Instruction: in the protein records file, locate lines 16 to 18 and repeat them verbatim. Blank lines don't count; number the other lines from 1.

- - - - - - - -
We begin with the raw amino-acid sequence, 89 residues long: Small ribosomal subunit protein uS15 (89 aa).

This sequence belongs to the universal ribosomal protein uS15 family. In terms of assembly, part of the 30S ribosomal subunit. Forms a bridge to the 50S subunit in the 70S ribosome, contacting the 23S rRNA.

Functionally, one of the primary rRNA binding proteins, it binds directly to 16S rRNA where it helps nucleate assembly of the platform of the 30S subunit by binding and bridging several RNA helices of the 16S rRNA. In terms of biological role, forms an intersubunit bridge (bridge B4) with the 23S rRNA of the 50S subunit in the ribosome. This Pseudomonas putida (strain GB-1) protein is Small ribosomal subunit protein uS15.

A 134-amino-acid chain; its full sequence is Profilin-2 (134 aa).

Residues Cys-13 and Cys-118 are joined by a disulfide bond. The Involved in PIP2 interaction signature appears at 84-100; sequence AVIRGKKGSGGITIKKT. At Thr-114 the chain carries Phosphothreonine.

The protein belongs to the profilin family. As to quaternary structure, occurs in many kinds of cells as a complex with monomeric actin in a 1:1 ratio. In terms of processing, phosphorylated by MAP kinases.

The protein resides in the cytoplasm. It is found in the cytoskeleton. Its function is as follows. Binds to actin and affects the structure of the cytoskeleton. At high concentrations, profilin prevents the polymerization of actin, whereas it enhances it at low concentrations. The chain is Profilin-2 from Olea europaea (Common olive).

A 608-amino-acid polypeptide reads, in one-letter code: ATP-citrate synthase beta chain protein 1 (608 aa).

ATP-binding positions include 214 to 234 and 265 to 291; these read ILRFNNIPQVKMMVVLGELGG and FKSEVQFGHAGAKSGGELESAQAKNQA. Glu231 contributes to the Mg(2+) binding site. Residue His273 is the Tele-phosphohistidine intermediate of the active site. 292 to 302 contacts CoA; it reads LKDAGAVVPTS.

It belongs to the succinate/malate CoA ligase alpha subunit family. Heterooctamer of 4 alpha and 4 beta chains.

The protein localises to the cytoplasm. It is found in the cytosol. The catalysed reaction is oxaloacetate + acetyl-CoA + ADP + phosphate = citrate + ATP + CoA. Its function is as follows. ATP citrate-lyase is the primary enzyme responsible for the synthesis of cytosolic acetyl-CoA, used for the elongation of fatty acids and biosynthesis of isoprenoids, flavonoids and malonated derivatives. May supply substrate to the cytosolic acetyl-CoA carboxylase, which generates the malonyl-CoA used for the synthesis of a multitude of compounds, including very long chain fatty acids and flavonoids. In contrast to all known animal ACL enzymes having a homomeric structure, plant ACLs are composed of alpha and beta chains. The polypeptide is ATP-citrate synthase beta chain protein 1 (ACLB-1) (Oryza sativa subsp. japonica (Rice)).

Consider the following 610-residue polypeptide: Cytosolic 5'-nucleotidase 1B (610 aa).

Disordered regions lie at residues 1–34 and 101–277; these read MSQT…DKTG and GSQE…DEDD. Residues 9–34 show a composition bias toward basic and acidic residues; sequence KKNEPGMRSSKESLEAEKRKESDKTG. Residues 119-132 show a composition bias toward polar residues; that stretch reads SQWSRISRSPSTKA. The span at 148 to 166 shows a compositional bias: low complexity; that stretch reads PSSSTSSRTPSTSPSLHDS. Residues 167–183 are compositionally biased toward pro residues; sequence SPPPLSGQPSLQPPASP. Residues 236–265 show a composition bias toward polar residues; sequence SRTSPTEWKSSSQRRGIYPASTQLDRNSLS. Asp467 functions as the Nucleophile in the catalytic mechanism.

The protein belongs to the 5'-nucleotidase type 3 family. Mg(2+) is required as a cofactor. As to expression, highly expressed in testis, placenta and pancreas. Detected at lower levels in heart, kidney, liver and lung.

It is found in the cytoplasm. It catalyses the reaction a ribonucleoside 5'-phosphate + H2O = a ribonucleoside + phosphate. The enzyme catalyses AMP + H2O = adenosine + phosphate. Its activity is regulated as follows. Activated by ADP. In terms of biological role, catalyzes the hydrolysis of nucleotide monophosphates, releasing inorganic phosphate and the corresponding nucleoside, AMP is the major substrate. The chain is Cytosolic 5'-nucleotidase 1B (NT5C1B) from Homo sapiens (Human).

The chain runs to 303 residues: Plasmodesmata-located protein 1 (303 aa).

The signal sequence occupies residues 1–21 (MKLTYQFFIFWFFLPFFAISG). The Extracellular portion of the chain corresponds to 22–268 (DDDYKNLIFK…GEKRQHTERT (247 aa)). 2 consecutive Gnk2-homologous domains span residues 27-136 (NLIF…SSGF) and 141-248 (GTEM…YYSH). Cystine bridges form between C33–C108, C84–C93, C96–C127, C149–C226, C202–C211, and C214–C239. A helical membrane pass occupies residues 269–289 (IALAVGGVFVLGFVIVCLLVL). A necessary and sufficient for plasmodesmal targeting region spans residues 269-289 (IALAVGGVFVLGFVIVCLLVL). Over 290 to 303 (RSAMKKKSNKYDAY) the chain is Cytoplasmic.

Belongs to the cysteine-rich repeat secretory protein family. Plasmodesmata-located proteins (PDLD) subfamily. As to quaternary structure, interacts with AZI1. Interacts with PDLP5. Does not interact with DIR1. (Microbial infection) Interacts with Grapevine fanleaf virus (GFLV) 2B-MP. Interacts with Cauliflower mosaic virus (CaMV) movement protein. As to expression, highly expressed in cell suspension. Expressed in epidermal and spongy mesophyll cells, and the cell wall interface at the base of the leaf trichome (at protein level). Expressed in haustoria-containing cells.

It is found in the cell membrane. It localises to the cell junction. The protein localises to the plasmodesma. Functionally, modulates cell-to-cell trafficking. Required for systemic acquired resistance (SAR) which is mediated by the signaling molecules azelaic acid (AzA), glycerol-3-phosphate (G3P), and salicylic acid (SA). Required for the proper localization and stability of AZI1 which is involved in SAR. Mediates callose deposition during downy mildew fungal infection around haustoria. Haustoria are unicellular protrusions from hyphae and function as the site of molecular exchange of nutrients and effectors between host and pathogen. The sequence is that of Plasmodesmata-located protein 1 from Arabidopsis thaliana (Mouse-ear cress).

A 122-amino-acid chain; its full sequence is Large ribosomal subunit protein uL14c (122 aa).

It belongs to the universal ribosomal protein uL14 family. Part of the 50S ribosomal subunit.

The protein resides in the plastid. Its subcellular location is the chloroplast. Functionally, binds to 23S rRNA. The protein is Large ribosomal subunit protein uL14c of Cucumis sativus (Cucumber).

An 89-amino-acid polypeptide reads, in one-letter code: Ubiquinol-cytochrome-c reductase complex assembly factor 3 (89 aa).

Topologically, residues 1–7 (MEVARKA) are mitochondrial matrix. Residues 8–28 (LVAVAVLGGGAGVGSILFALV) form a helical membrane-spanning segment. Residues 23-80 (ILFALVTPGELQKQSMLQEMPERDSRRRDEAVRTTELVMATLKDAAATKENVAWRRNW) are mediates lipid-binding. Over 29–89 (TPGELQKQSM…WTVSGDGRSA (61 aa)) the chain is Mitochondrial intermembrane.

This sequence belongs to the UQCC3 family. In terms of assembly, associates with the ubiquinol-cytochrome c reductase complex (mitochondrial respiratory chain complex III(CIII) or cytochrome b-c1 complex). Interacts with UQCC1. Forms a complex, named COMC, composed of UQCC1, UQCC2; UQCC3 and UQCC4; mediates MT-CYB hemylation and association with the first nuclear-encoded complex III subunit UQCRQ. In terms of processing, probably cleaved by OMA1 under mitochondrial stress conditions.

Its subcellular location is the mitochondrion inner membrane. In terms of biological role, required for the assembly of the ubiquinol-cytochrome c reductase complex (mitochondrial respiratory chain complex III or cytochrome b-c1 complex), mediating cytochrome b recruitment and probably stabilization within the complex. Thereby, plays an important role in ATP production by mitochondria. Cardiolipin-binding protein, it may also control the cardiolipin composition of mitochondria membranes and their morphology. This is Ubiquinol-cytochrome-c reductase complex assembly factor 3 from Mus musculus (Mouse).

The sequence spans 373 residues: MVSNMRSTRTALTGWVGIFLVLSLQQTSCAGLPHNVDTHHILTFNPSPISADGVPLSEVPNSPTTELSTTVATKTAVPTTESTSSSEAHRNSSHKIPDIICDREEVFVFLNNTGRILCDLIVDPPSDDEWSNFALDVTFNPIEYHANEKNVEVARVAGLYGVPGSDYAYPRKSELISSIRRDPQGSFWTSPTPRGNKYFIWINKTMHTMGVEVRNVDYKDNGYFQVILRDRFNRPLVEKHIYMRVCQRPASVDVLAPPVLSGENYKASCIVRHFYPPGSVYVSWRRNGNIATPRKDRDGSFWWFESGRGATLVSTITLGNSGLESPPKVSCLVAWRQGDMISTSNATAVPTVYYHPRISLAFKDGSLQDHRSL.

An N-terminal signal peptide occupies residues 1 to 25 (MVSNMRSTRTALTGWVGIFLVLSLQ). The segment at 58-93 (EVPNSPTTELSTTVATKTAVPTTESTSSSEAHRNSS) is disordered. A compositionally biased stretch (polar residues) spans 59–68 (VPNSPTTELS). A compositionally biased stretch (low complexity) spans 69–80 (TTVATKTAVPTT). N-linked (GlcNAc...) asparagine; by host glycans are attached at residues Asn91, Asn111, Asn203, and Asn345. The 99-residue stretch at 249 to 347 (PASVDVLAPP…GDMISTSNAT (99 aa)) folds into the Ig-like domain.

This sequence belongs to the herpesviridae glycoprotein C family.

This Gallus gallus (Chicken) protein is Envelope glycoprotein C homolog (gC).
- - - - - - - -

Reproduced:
The chain runs to 303 residues: Plasmodesmata-located protein 1 (303 aa).

The signal sequence occupies residues 1–21 (MKLTYQFFIFWFFLPFFAISG). The Extracellular portion of the chain corresponds to 22–268 (DDDYKNLIFK…GEKRQHTERT (247 aa)). 2 consecutive Gnk2-homologous domains span residues 27-136 (NLIF…SSGF) and 141-248 (GTEM…YYSH). Cystine bridges form between C33–C108, C84–C93, C96–C127, C149–C226, C202–C211, and C214–C239. A helical membrane pass occupies residues 269–289 (IALAVGGVFVLGFVIVCLLVL). A necessary and sufficient for plasmodesmal targeting region spans residues 269-289 (IALAVGGVFVLGFVIVCLLVL). Over 290 to 303 (RSAMKKKSNKYDAY) the chain is Cytoplasmic.

Belongs to the cysteine-rich repeat secretory protein family. Plasmodesmata-located proteins (PDLD) subfamily. As to quaternary structure, interacts with AZI1. Interacts with PDLP5. Does not interact with DIR1. (Microbial infection) Interacts with Grapevine fanleaf virus (GFLV) 2B-MP. Interacts with Cauliflower mosaic virus (CaMV) movement protein. As to expression, highly expressed in cell suspension. Expressed in epidermal and spongy mesophyll cells, and the cell wall interface at the base of the leaf trichome (at protein level). Expressed in haustoria-containing cells.